Stage Tuesday, October 17th Words by: Adam Knight, Veronica Lee, pictures by: Andy Parsons/Illustration by Herefordshire Live

Why Andy Parsons Should Be Arguing For World War 3 At His Hereford Show

Stage Tuesday, October 17th

Why Andy Parsons Should Be Arguing For World War 3 At His Hereford Show

Andy Parsons is great. But I'd take issue with the title of his tour - which rolls in to Hereford this week.

His latest show is called Peak Bulls**t. I've got no aversion to a little salty language in the masthead, my only issue is that it must have been a title thought up months ago, before he hit the road. And if the last two-plus years have taught us anything, it's that just when you think we've hit peak-level bulls**t, up pops another nuclear standoff, another poorly-built party conference stage, another Harvey Weinstein, to plumb new depths of bulls**t. Or is it heights?

Either way, Mock the Week's resident Angry Man isn't going to be short of material any time soon. Ahead of the show tomorrow, here he is in his own words:

 

On why you shouldn’t be learning about current affairs from Mock The Week:

“There is so much bulls**t out there that people don't know where to go for their news and information. Apparently a lot of people are getting their information from comedy shows which given that they are comedy shows is very worrying.

“You ask any comedian “Why the chicken crossed the road?” and they will all give you a different answer”

Seriously, you shouldn’t:

“We would rarely get a chance on Mock the Week to discuss anything contentious – such as terrorism or tax credits or Syria.

“I mean, David Cameron wanted to bomb Syria in 2013 and 2015 but in those two years he had completely changed his mind as to which side he wanted to bomb. It seemed he wanted to bomb both sides. That didn't seem like a coherent foreign policy – more like somebody who had some bombs that were coming up to their use-by date”

AndyTile

 

On making jokes at a time when the Leader of the Free World already seems a punchline:

. “You could argue it's the worst time to be a satirist because events of 2016 have proved that what satirists say has no effect whatsoever on the general public. Satirists should be arguing for World War 3 and an increase in bankers' bonuses on the grounds that, then, they are much less likely to happen”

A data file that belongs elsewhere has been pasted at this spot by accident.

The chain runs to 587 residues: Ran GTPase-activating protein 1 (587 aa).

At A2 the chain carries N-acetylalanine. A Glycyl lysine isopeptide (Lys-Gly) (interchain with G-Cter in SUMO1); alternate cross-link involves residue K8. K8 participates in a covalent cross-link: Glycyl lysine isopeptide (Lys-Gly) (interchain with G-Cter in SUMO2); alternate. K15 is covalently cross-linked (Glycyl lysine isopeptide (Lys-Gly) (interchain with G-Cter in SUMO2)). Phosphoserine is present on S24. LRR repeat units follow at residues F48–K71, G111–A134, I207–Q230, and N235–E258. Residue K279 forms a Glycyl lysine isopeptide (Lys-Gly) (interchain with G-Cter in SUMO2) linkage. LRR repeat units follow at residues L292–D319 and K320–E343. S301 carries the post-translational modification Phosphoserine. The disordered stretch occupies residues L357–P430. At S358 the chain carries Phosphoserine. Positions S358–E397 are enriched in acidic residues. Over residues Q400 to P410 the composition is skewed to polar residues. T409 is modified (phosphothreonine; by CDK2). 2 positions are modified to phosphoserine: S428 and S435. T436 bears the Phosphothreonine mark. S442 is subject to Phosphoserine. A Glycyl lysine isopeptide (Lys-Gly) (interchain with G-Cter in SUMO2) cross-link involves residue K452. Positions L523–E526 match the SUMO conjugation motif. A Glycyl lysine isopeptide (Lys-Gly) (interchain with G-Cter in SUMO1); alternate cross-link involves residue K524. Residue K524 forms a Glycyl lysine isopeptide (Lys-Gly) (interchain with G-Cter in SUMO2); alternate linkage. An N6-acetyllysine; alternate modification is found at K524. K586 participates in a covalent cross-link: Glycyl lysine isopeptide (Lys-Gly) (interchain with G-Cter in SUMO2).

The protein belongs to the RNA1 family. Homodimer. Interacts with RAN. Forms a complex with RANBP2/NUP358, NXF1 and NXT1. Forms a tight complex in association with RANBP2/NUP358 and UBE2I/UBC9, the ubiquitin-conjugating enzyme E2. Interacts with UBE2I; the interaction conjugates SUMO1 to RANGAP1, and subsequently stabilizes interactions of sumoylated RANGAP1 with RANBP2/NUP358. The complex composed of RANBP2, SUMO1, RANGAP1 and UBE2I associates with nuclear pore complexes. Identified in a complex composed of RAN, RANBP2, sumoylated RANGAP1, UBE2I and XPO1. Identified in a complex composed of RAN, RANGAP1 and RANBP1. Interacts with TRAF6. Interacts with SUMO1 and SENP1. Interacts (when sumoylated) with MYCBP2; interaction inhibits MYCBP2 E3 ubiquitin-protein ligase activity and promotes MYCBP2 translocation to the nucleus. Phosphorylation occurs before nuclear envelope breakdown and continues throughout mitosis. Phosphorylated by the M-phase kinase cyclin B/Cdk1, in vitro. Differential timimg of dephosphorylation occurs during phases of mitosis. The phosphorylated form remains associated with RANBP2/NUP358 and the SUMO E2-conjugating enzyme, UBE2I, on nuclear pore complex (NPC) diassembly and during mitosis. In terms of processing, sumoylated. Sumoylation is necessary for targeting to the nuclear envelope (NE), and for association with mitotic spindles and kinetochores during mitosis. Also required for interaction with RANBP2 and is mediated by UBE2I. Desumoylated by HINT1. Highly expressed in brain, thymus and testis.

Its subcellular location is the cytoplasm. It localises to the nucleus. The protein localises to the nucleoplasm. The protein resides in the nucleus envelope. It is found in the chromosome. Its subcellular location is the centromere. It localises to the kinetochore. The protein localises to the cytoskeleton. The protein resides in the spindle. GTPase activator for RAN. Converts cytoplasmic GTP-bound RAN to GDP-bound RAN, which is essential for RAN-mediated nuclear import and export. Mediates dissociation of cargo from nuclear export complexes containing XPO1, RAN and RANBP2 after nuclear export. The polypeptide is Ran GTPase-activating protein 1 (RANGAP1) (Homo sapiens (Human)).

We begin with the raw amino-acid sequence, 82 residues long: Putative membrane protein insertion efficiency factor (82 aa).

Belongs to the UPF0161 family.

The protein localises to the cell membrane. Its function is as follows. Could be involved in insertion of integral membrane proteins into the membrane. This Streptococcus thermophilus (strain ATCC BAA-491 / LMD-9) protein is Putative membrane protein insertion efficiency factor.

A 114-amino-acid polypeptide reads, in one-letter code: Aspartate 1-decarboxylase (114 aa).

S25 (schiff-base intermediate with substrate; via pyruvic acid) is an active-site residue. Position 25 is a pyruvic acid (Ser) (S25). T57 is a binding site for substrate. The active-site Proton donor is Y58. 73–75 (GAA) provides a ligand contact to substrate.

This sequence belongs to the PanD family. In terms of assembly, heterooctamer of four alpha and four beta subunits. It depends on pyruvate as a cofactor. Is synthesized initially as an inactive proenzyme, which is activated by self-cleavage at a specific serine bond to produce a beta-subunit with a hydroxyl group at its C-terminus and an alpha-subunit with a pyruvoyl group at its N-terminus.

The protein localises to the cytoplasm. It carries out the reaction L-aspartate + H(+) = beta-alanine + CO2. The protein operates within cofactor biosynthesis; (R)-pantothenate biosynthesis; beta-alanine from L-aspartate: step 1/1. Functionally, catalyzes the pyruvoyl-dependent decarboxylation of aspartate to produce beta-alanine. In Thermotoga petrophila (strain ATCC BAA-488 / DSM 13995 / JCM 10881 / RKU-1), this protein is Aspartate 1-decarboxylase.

“All I can predict is that I will be travelling the length and breadth of the country on tour, visiting a lot of motorway service stations and at some point I will succumb and indulge in a Ginsters buffet bar.”

On how his act goes down outside of a BBC studio, in places like Hereford:

“When emotions are heightened and you talk about the state of the world, I think – at least I hope – that maybe people are more interested in what you have to say.

“There is a lot of anger in Britain at the moment. It doesn't matter where you live or what your politics are, the same things – health, education, jobs, pay, crime – affect us all. There are many things we can all agree on. For instance, Philip Green should not have been allowed to sell BHS to a former bankrupt with no history of retail experience for a quid.”

On what it means to be British in 2017:

“If I have to summarise the show, it's asking has the world gone mad, what it means to British in 2017, what it means to be a patriot - and is it true that we only like immigrants if they can win us gold medals at the Olympics?

“We're not keen for people to sneak into a Britain on a dinghy – unless they can paddle it very quickly”

For more info on his show at the Courtyard - including where to get tickets - click here. To have a listen to more episodes of Andy Parsons' political comedy podcast The Slacktivist Action Group (the most recent one is embedded below), click here.

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